slot wheels

i. Lakshmi opens a casino resort in Macau, builds it higher
than the moon and covers it in gold disguised
as glass and steel and polished wood:
things that whisper ‘wealth’ in quiet tones. She plays the game
better than ever; her worshippers number the thousands,
praying nightly at altars of slot machines and roulette wheels,
all of them chanting her name,
the threads of their fortunes sliding through
her hands like the red watered silk she wears.

Vishnu stands to her left and lets his touch linger at her waist,
plays with the lotus in her hair;
she thinks she’ll let him catch her this life, and smiles.

ii. Ganesh writes code in San Francisco,
wears elephant shirts to work,
spends his money collecting what passes for modern art—
mostly Cubism and Andy Warhol, though he has a few framed
photographs of tasteful nudes, and of course he can never
resist stealing statues of himself from West Coast art museums—
but only the ones that were stolen first (which is most of them).

He writes letters to his father on Fridays,
talks with his mother on the phone every night,
and lets his brother sleep on his couch, still high on adrenaline
and likely sporting a black eye or broken jaw.
They don’t really talk, but Skanda ruffles his hair as he walks past,
and Ganesh rolls his eyes.

Some things will never change.

iii. Sarasvati sings on street corners, writes poetry for strangers,
trades thoughts for coins and coins for thoughts,
spends all her evenings performing on half-lit stages
and half her nights talking of art, history, philosophy—she
giggles until she snorts when most of her audience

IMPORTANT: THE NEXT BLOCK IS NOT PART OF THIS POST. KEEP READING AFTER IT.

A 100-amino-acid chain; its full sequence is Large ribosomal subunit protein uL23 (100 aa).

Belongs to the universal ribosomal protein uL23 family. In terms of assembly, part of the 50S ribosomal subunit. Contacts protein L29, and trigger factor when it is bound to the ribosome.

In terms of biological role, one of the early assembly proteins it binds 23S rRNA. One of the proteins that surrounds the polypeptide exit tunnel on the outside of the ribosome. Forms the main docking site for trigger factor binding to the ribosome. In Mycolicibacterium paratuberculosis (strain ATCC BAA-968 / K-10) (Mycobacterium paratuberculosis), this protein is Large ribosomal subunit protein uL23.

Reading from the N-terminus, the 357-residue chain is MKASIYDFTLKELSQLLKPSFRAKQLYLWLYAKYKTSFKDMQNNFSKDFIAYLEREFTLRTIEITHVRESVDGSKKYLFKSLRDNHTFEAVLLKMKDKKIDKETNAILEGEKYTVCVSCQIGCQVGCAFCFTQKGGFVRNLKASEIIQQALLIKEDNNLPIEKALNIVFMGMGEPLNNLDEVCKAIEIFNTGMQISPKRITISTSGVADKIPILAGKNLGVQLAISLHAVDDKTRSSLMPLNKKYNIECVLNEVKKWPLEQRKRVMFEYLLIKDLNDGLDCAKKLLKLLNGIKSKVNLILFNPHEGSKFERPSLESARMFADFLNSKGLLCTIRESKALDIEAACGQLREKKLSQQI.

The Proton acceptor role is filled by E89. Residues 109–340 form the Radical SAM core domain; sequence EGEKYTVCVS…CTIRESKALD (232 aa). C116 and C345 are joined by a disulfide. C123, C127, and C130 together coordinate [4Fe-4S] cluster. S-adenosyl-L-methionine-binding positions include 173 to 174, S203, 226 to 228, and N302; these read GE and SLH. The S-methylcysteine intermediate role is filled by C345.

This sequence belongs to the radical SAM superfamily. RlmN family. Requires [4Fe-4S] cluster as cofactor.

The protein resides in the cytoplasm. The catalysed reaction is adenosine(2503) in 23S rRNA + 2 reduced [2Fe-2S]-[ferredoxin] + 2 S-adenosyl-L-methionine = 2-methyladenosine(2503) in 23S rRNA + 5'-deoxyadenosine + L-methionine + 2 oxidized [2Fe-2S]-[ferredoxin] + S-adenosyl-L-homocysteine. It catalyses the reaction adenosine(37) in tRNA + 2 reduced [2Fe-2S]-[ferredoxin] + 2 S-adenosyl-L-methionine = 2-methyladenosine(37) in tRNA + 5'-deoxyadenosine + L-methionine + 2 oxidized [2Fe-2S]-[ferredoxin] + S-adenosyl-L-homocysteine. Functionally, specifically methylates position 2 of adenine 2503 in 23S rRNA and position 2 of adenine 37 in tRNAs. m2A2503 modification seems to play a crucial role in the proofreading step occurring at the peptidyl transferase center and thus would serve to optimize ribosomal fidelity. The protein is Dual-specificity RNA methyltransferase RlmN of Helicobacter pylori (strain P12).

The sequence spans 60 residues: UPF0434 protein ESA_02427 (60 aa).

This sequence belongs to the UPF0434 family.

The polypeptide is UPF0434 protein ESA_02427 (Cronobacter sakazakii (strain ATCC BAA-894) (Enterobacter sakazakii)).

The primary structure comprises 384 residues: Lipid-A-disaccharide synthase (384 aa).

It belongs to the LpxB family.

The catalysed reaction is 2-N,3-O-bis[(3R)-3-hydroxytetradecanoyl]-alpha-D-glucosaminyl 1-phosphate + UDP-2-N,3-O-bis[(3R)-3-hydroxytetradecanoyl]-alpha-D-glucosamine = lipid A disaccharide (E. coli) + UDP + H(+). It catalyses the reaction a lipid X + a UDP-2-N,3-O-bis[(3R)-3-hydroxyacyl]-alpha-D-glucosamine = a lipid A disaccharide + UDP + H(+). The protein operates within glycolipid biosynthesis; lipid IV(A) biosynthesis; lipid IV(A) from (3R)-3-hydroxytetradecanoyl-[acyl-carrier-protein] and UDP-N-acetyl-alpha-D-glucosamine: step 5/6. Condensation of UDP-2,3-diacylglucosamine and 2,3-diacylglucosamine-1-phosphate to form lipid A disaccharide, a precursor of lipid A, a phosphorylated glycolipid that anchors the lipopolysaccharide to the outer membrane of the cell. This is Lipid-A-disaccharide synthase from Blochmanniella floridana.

thinks she’s spinning lies. That’s not how it happened, they say.

Of course it was, is her reply. I was there.
I am always there.

iv. Brahma teaches at a local university and thinks,
I am too old for this.
But he writes books anyways, corrects dissertations,
delivers lectures in a smooth, modulated voice,
looks awkwardly away when his students come to office hours to flirt,
ignores Vishnu when his friend shows up beneath his window,
serenading him with a wine-tinged voice (still fresh and sweet
despite the centuries).

Come on! he shouts ‘til he’s blue in the face. Live a little!

You are spending too much time with Shiva, Brahma answers,
still prim and proper after all these years.

But he leaves his door unlocked, doesn’t say a word
when his wife comes home smelling like smoke and
half-forgotten secrets, her eyes bright with new knowledge.

Guess what I learned tonight? she says, and shows him,
and he thinks he’s living quite a lot, thank you very much.

v. Ganga swims the English Channel,
floats in the Dead Sea,
takes a barrel down Niagara Falls,
smuggles contraband on the Nile,
spends a year, then two, then twenty in the Amazon.

She enters the Olympics once—water polo, not swimming, does
she look like a bitch to you ? (Nobody asked you, Parvati.)
Her teams wins a bronze medal, and she goes home and tosses
it in her river, watches it sink as she tongues the new gap in her mouth,
wonders if her sons have been born again,
wonders if they need their mother to drown them.

vi. Kali dances ‘til the soles of her feet blister, 'til her toes ooze
blood like carmine paint, macabre patterns forming
on her soul-black skin.
She dances in crowded clubs, chin tilted up,
eyes wide open, screaming, screaming.
She gets up in the morning, hunts down men-turned-monsters,
mouth grinning, screaming, screaming.

Her teeth are stained red (like her hands, her feet).
She is always hungry.

vii. When strangers come to her temple and ask her how
she finds the modern world,
Devi throws her head back and laughs and laughs
until she can laugh no more—the sound of it a monsoon,
the sound of it a cracking of mountains.

“The world has always been modern,” she says, smiling.
(do not say she smiles like a tigress; the tigress smiles like her)
“How do I find it? Simple. I keep my eyes open, and there it is,
mine for the making.”

—  they build temples on every shore | a.s.c.